Starting out as a wedding videographer can feel very daunting. I should know beings as my first venture into the wedding video field was a near-disaster.

Hard to believe that I made it past that first shoot.

The point of my story today is to give you an insight into my first experience, and how I worked through what seemed like career-ending mistakes at the time.

Hopefully by the end you will see that things can and will go wrong, but if you keep a cool head and some honesty about you, you can make it to that second shoot.

*Be sure to check out the bottom of this article to see the final product from my first wedding shoot!

Booking My First Wedding Video Gig

Getting my first wedding video gig was actually pretty simple.

I only started doing wedding video because someone I had college classes with asked if I filmed wedding videos. I had an extensive educational background in film, but had never been paid to do any filming.

I set a low price of $250 and told her that I could film her wedding.

The only problem was that it was June when she booked me, and her wedding was in October. Being hard up for rent money at the time I couldn’t really afford to wait until then to get a good example, and wedding season would be pretty much over for the year, so a lot of opportunity would be lost.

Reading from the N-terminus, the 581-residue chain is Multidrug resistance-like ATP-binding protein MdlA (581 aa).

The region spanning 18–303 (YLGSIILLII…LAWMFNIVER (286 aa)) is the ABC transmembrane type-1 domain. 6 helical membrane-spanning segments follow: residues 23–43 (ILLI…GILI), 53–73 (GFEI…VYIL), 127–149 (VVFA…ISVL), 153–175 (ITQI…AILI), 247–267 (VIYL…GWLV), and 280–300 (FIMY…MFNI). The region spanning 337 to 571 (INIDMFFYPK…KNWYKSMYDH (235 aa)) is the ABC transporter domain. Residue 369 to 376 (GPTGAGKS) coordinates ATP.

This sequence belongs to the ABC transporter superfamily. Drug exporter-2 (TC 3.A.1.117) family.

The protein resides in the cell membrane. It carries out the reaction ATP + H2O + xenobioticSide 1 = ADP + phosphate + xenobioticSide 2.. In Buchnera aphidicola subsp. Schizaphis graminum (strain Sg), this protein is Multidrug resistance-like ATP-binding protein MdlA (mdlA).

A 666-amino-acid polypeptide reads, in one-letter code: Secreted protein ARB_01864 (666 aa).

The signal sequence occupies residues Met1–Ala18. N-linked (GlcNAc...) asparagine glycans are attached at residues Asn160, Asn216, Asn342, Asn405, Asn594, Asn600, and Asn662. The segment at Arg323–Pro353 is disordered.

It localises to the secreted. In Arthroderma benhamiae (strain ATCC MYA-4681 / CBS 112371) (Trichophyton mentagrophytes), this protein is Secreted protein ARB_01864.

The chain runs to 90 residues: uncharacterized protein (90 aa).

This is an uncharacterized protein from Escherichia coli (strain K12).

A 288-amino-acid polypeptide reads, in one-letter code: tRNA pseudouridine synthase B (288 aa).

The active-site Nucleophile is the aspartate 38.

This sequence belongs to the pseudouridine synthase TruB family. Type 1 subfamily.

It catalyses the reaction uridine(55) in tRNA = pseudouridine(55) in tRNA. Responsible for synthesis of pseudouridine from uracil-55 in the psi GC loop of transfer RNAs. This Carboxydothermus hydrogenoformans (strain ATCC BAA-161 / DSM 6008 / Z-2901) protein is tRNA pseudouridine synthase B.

So I set out begging on Facebook wedding groups, trying to get anyone to book me for $250.

I didn’t have any examples, and it’s hard for people to trust an unknown to film their (probably) only wedding day.

I finally got someone to agree, but they wanted to meet me first to check me out, and wanted to pay with check in person.

I agreed, but when I showed up to the meet spot, they were still on the fence about hiring me. I’m pretty sure now this was a bargaining tactic, but at the time I just needed money.

I agreed to film the wedding for $150. It was set for the end of July.

I would get my example video to show others sooner rather than later.

Missing Key Video Shots

When the day of the shoot arrived, I was nervous.

People usually only get 1 wedding day, what if I mess it up?

I went into the church and immediately found the bride and took some shots of the women getting ready. I then got some shots of the decorations and the outside of the church, B Roll stuff.

This is when I noticed that the groom was the brother of my boss at my full-time job, and that he was in the wedding party. More nerves.

And then the time of the ceremony came.

Nerves at a new high, I decided to stay out of the way of the photographers and stand with my camera off to the side.

Now keep in mind that I am using a 1080i camera that records to mini DV tapes. Talk about outdated.

The bridal party walked in, no problems filming there!

But what happens when the bride walks in?

Everyone stands up, and Justin misses the shot of her walking down the aisle.

Major face-palm.

Finally people site down and the only issue I have from there is having to switch tapes in the middle of the ceremony. Not good.

The next major shot that I missed was when we got to the reception hall.

The wedding party entered via the main doorway, and I was waiting for the bride and groom to waltz in.

That didn’t happen.

Instead what I see is everyone standing up and looking behind me.

Apparently there was another entrance to the building and they decided to come in and go up some stairs to a second floor balcony.

Face-palm again.

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Shoddy Video Equipment

So not only did I miss important shots of the wedding, I was also working with subpar video equipment because it’s what I had at the time.